Markets soared 1.75% on Tuesday as the dollar retreated from recent highs and fears over Greece appear to be subsiding. There was relatively little news on the day so the size of the rally is a bit confounding. In addition, volume was nearly non-existent, but this has been a trademark of rally days over the last few months. I am venturing to guess that this move is almost entirely due to the dollar as investors piled back into risk assets following the big dollar rally and the tanking of the reflation trade over the last month. Little has changed in the fundamental picture in the last 48 hours.
Nonetheless, the first day of the week has been very strong over the last 6 months and this was certainly no exception. This appears to be a continuing function of the upgrade cycle as analysts release market moving notes on the first day of the week. Breadth was very strong on the day at 5:1 and up volume outpaced down volume by over 7:1. The trade in recent months has been buy Friday’s close and fade Monday’s close. We’ll see if this turns out to be the case again this week.
From Daily Futures:
The big up-trend in gold was interrupted on February 4th by concerns that debt problems in Greece were getting out of control. Today, April gold closed back above the 100-day average as those concerns appear to be easing (Feb. 16, 2010).
The New York Federal Reserve’s regional index of manufacturing increased from 15.92 to 24.91 in February, much better than expected. The March 2011 eurodollars were up .045 at 98.74.
Overall, most commodities finished higher today, helped that concerns about Greece appear to be easing.
The U.S. Treasury Department said that foreign purchases of long-term U.S. securities totaled $82.2 billion while U.S. investors bought $18.9 billion of foreign securities. The March U.S. T-bonds ended up 8/32nds at 117.26/32nds.
Grains and Cotton
Australia’s Bureau of Agricultural and Resource Economics reduced its estimate of the 2009-2010 wheat harvest from 22.0 to 21.7 million tons due to heavy rain. July wheat closed up 18.25 cents at $5.322, its highest close in four weeks.
May cotton closed up 1.35 cents at 76.26, helped by today’s lower U.S. dollar.
Statistics Canada said that there were 13.0 million head of cattle in inventory on January 1st, down 1.3% from a year ago and the lowest number in 15 years. April cattle closed up 1.40 at 92.17.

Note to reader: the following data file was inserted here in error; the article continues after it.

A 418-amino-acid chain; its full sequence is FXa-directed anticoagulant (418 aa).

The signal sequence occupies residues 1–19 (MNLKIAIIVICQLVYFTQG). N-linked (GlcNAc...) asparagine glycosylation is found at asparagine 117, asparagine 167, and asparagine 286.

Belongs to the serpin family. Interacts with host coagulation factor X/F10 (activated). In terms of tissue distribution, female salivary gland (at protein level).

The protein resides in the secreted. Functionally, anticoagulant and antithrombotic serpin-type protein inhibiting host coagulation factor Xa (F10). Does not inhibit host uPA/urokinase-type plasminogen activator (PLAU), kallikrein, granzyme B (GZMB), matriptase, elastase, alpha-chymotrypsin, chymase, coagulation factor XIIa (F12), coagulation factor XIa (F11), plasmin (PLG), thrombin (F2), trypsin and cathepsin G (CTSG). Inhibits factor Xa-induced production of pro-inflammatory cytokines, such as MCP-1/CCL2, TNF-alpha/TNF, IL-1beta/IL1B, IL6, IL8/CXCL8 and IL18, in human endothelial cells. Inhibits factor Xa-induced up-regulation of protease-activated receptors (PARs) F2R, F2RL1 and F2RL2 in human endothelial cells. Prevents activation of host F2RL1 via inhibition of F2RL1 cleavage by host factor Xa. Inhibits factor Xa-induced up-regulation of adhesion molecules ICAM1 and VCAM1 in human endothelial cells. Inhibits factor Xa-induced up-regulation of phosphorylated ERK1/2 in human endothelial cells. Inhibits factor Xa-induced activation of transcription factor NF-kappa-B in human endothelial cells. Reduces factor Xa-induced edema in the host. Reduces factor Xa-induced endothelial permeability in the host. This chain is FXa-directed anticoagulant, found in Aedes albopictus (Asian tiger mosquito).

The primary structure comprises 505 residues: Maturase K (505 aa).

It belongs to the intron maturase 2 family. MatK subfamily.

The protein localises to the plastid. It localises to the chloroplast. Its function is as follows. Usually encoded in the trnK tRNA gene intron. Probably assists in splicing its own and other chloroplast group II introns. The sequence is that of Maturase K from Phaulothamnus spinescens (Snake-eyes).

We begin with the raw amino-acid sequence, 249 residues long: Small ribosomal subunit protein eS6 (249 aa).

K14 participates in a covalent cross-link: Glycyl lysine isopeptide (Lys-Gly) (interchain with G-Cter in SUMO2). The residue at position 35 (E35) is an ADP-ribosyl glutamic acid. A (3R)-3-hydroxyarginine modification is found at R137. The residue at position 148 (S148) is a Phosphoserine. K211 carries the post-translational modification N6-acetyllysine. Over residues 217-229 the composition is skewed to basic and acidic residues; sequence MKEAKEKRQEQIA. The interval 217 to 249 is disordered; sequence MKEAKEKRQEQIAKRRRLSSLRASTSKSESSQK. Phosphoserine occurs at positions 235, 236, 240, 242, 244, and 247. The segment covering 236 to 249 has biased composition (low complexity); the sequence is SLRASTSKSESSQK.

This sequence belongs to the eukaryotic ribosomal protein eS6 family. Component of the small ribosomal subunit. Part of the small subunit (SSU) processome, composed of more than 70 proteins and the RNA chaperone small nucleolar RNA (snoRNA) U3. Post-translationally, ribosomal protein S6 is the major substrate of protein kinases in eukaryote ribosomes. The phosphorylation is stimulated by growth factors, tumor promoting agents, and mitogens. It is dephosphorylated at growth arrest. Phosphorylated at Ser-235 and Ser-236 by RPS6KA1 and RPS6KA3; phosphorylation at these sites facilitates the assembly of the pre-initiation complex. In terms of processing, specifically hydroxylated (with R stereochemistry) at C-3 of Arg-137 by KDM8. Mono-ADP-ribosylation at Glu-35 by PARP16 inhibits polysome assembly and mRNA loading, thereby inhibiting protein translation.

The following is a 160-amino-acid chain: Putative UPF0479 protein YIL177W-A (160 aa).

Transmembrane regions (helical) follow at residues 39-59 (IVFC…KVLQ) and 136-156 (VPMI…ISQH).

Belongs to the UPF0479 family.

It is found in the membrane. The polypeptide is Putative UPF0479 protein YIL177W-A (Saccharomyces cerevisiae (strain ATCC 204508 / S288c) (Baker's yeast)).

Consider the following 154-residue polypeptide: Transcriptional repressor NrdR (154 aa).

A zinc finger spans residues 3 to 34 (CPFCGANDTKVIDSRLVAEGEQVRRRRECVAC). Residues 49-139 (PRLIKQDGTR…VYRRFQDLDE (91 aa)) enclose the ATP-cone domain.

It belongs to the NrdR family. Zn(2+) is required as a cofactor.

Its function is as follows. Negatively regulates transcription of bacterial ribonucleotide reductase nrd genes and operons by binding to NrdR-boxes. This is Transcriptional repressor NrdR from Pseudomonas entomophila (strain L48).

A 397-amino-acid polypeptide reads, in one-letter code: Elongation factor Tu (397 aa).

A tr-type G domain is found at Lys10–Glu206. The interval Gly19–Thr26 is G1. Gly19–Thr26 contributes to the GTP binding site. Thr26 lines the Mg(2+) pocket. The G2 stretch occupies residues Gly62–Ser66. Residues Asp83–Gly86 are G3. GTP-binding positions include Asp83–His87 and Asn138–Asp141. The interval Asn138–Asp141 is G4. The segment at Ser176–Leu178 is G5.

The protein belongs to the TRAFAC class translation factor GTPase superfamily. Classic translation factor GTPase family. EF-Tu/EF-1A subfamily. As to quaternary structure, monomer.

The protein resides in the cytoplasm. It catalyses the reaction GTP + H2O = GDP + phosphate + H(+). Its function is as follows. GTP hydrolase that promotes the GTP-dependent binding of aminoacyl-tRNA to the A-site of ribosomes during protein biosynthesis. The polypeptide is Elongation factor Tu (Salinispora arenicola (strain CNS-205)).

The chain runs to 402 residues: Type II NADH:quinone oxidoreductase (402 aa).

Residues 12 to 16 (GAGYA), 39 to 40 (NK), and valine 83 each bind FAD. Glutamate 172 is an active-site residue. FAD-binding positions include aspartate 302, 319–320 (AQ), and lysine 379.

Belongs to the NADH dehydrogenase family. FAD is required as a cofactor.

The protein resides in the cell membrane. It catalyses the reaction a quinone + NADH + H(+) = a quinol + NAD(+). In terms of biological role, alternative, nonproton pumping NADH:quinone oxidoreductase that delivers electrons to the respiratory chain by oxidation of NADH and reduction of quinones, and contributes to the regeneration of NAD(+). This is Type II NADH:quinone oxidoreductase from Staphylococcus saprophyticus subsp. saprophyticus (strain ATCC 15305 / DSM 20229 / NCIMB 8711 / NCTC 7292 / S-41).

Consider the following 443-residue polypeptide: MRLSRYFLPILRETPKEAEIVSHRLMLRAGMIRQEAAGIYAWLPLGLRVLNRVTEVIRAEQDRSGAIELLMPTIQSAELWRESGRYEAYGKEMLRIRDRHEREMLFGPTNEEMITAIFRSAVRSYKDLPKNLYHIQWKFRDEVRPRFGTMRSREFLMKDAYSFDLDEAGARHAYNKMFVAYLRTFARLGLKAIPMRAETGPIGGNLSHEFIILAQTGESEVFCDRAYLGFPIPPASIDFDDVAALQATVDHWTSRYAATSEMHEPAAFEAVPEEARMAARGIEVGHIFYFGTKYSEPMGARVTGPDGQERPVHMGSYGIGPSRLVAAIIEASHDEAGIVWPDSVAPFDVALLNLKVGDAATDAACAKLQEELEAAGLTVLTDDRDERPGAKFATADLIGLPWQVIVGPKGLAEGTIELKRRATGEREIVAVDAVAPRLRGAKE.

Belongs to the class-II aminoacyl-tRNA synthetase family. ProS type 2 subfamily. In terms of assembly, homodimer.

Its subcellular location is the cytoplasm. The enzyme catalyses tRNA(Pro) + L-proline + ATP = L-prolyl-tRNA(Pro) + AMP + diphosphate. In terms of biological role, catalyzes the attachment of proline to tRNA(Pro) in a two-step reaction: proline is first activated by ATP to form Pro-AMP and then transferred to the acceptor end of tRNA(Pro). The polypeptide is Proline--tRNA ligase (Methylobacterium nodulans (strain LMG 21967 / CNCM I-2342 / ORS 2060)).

Statistics Canada also said that there were 11.6 million hogs on farms on January 1st, down 4.5% from a year ago and the lowest in 12 years. April hogs were up .07 at 68.27.
The National Association of Homebuilders’ sentiment index increased from +15 to +17 in February, better than expected, but still a strong sign of pessimism. May lumber ended up .90 at $288.90 ahead of tomorrow’s U.S. housing starts report.
On Friday, Ivory Coast President Gbagbo dissolved the government and postponed the national election for the seventh time. May cocoa closed up $60 at $3,163.
Temperatures in central Florida are expected to dip into the upper-30’s everyday this week, but no significant damage is expected to the citrus crop beyond what has already happened this year. May orange juice finished up 3.15 cents at $1.4200, the highest close in over a week.
Is an improving world economy finally having an impact on the demand for oil? Or are international tensions with Iran adding anxiety in the energy markets? Possibly both. April crude oil jumped up $2.92 to $77.42, the highest close in over a week.
Yesterday’s 6 to 10 day forecast from the National Weather Service is expecting below average temperatures for the eastern half of the U.S. April natural gas fell 14.5 cents to $5.302.
April gold closed up $29.80 at $1,119.80, the highest close in three weeks, supported by the feeling that Europe is in control of Greece’s financial problems, even though the details have not been made public.
Japan’s Cabinet Office said that real GDP was up 1.1% in the fourth quarter of 2009 and down .9% from a year ago, better than expected. For calendar year 2009, real GDP was down 5.0%.
The Bank of Japan said that it is committed to increasing inflation to a target level of 1.0%. The March yen ended down .0024 at 1.1095.
The European Union has said that it will help Greece resolve its debt problems, but does not want to make the details public. They are also pressuring Greece to reduce its budget deficit. The March euro closed up 1.39 cents at $1.3756.
Statistics Canada said that manufacturing sales were up 1.6% in December to C$43.0 billion, more than expected and the most in a year. The March Canadian dollar closed up .54 at 95.70, the highest close in three weeks.
The U.K.’s Office for National Statistics said that consumer prices were up 3.5% in January from a year ago, up from a 2.9% gain in December. Bank Governor Mervyn King said that the increase will be ‘temporary.’
The Russian government said that industrial production was up 7.9% in January from a year ago.